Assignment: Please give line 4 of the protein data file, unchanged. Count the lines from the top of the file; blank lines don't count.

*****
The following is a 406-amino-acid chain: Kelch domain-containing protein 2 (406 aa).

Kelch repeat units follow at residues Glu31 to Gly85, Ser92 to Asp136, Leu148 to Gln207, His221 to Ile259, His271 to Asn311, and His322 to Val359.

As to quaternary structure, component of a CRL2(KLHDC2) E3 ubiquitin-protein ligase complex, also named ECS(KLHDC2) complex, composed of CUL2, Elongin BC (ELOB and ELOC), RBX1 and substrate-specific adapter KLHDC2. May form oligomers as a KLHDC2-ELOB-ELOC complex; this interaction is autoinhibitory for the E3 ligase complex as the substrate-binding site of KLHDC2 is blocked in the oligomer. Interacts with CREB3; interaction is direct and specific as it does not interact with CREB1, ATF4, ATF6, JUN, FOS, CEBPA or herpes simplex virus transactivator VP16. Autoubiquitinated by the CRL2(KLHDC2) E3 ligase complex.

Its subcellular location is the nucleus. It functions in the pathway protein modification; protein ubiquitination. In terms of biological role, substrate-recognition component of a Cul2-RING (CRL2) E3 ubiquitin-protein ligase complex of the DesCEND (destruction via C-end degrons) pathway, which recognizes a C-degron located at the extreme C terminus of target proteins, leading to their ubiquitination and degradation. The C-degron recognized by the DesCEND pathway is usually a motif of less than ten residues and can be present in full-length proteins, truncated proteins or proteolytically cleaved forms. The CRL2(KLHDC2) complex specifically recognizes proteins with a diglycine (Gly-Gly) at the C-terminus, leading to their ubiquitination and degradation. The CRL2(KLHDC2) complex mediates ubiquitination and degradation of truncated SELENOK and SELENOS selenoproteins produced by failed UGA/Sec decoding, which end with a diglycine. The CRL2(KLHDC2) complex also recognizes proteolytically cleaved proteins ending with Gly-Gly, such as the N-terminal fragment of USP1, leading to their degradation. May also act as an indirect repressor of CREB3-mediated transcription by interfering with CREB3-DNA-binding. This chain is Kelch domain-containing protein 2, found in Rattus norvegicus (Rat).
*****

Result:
Its subcellular location is the nucleus. It functions in the pathway protein modification; protein ubiquitination. In terms of biological role, substrate-recognition component of a Cul2-RING (CRL2) E3 ubiquitin-protein ligase complex of the DesCEND (destruction via C-end degrons) pathway, which recognizes a C-degron located at the extreme C terminus of target proteins, leading to their ubiquitination and degradation. The C-degron recognized by the DesCEND pathway is usually a motif of less than ten residues and can be present in full-length proteins, truncated proteins or proteolytically cleaved forms. The CRL2(KLHDC2) complex specifically recognizes proteins with a diglycine (Gly-Gly) at the C-terminus, leading to their ubiquitination and degradation. The CRL2(KLHDC2) complex mediates ubiquitination and degradation of truncated SELENOK and SELENOS selenoproteins produced by failed UGA/Sec decoding, which end with a diglycine. The CRL2(KLHDC2) complex also recognizes proteolytically cleaved proteins ending with Gly-Gly, such as the N-terminal fragment of USP1, leading to their degradation. May also act as an indirect repressor of CREB3-mediated transcription by interfering with CREB3-DNA-binding. This chain is Kelch domain-containing protein 2, found in Rattus norvegicus (Rat).